New York City – My friend John has just accepted the position of general manager of I Trulli, 122 East 27th Street, which has always been one of my favorite Italian restaurants in town. The thing I like most about it is that it’s “honest food” and the restaurant relies on the quality of the food and service to bring customers back time and time again, as opposed to several more well known Italian restaurants in town that rely far more on the fame of their chefs via book or television than on the quality of what they present. The focus of the food is the region of Puglia, in southern Italy, though they offer a selection of dishes from other areas as well. On top of that, they have a new chef and kitchen team. We decided to head there last night, visit with John, as well as the owner Nicola, and wine director Charles, both old friends. We were settled in at a nice table opposite the open part of the kitchen (the grill and wood burning oven, other dishes come from what I’d guess is a downstairs kitchen), my favorite part of the room when the beautiful outdoor garden isn’t open. (There’s also an attached next-door wine bar that is a great place to hang out and have a glass or two of wine.) “I trulli,” by the way, are those white stone cone topped houses found in this southern region of Italy.
A basket of country bread and some tomato topped foccacia started us off. Being a bit of a celebratory occasion, we splurged a little on a bottle of Le Vigne de Zamò Pignolo 1996, a spectacularly good wine from Friuli in the north. (Okay, I didn’t select something from Puglia, but this particular wine caught my eye…) Rich dark plums balanced by aged tobacco and roasted coffee bean flavors, incredible depth, long finish, and, well, one of the best wines I’ve had in months! It just kept opening up and getting softer and more interesting. It was certainly at a great age for drinking.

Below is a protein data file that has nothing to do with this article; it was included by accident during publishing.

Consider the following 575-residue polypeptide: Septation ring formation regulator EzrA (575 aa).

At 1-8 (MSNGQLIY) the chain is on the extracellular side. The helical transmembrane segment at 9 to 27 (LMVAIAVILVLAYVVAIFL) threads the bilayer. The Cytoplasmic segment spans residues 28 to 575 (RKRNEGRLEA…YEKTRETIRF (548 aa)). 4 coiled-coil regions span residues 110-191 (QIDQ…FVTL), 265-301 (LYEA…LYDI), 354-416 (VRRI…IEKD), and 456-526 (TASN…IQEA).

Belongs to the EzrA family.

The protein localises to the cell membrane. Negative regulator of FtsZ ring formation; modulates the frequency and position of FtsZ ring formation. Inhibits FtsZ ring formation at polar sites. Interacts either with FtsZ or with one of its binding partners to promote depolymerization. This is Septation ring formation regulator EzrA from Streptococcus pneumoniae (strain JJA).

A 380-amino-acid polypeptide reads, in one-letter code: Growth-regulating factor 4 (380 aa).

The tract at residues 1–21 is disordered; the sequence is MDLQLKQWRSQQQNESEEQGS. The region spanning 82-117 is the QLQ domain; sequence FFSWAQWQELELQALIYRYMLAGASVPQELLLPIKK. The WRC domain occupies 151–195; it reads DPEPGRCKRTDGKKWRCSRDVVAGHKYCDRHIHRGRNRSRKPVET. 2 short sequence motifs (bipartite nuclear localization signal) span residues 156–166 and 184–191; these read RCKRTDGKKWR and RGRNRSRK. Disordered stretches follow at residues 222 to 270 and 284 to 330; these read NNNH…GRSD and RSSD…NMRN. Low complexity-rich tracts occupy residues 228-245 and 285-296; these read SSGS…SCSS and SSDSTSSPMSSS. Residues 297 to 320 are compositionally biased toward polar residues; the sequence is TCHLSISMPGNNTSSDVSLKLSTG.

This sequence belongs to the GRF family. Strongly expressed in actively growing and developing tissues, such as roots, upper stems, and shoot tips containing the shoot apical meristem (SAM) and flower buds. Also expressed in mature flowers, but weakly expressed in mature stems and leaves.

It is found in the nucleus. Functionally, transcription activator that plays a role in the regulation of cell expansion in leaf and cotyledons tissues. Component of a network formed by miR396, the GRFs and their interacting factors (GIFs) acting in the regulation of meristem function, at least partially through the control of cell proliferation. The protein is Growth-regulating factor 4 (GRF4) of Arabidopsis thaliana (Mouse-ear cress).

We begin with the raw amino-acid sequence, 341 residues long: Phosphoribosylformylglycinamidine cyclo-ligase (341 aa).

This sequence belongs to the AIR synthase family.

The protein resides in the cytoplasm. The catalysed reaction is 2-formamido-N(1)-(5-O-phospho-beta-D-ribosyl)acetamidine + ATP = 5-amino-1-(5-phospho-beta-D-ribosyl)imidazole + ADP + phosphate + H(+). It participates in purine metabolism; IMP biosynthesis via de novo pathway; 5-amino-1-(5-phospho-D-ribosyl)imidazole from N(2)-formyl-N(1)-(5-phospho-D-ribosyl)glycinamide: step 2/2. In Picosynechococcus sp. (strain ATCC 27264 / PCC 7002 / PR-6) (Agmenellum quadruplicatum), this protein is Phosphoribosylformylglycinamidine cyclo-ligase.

We started with a couple of delicious appetizers, the first being the panelle – two lightly crisped chickpea fritters sandwiching a filling of whipped goat cheese, and served with caponata, a bit of roasted pepper sauce, and an arugula salad. The second, which was truly delightful, was a whole grilled baby octopus, the polipetti, served with thinly shaved baby fennel and orange segments. The smoky flavor and the perfectly cooked, tender octopus, really couldn’t have been any better.
One of my favorite pasta dishes is a simple strand type pasta tossed with sea urchin roe, garlic and oil. I Trulli has their own version that incorporates a bit of tomato. The pasta, tagliolini, which is housemade and cooked to a perfect al dente texture was dead on. The sauce was good, though I think we both thought the touch of tomato hid the usual rich and delicious flavor of the sea urchin roe. Still, we devoured every bit, and I could have easily eaten more!
We continued on to our main courses. The first, a regular dish on the menu, is the rosemary roasted rabbit with black chickpeas. I have to admit, though I’ve heard of black chickpeas, and I know they’re used in a variety of cuisines, especially Indian, I hadn’t actually encountered them before. They are smaller, and have a slightly smoky flavor that adds some interesting depth to the usual flavor of a chickpea. The dish overall was excellent. We also ordered one of the nightly specials, a thick cut, roasted pork loin chop, served with cabbage, cauliflower, and black trumpet mushrooms. Exxxxcellent!
We finished off with a trio of sorbets – pear, quince, and grapefruit, which were good; and, far more interesting, a torta all’oglio or olive oil cake scented with rosemary, served with mascarpone mousse and pear sorbet. Absolutely a fantastic way to finish off the evening. I Trulli, if you haven’t been, or it’s been awhile, is well worth the visit! Even if you’re not in the mood for a full dinner, stop by the wine bar, or even across the street for one of the best Italian wine shops in the city.